Dutch photographer Hugh Van Es, who captured some of the most enduring images of the Vietnam War, has died in hospital in Hong Kong at the age of 67.
Mr Van Es' most famous picture showed US citizens queuing on a rooftop to board a US helicopter during the evacuation of Saigon in 1975.
The image came to be seen as a symbol of the failure of US policy in the war.
His wife of 39 years, Annie, said he had never regained consciousness after a brain haemorrhage last week.
Mr Van Es moved from the Netherlands to Hong Kong in 1967.
He covered the Vietnam War between 1969 and 1975, working first for the Associated Press new agency and then for United Press International.
Hugh and Annie Van Es were married for almost 40 years
In 1975, as North Vietnamese forces were approaching Saigon, he photographed the thousands of US military personnel and Vietnamese civilians trying to flee the city.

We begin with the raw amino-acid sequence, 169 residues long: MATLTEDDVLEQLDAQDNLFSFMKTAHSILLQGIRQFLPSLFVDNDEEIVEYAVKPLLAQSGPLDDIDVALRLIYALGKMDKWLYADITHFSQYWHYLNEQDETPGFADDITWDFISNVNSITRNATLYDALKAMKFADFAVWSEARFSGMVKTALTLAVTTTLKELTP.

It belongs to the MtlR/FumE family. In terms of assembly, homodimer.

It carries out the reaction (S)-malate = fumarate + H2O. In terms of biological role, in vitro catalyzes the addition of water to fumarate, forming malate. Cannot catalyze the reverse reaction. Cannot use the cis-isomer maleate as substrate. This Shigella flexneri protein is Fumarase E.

From the roof of the UPI bureau, he photographed a large group of people queuing on the roof of a flat to board a US helicopter, which was clearly too small too carry them all.
The image, often mistakenly believed to be of the US embassy, was later used in the Vietnam musical Miss Saigon.
Vietnam war reporter Peter Arnett said Mr Van Es had been "one of the few Western photographers willing to take the risks of witnessing the war's end".
After the war, Mr Van Es returned to Hong Kong from where he continued to photograph conflicts including the Soviet invasion of Afghanistan and the Moro rebellion in the Philippines.
He was described by Ernst Herb, President of the Hong Kong Foreign Correspondents' Club, as "an inspiration" who had "really captured the spirit of foreign reporting".